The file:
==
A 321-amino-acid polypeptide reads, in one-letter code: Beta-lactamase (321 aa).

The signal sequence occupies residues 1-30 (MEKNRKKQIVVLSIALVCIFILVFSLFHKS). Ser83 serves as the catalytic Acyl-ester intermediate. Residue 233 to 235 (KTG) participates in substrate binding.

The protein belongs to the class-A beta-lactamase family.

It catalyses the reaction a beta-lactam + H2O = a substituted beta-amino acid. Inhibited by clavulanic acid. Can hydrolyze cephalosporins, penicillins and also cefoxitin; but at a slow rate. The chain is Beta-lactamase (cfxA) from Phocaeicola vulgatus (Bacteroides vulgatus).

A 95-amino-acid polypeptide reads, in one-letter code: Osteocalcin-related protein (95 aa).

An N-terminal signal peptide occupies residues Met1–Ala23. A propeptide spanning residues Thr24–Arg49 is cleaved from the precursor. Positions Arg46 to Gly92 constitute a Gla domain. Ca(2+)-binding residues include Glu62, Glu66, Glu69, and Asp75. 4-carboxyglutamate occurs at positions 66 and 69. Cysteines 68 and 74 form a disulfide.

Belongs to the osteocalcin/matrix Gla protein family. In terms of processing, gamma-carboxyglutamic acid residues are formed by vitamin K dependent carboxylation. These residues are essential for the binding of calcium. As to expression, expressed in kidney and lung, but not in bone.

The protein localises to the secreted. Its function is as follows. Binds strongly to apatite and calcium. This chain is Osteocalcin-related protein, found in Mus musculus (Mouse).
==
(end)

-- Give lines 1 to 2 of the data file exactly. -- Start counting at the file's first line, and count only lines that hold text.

A 321-amino-acid polypeptide reads, in one-letter code: Beta-lactamase (321 aa).

The signal sequence occupies residues 1-30 (MEKNRKKQIVVLSIALVCIFILVFSLFHKS). Ser83 serves as the catalytic Acyl-ester intermediate. Residue 233 to 235 (KTG) participates in substrate binding.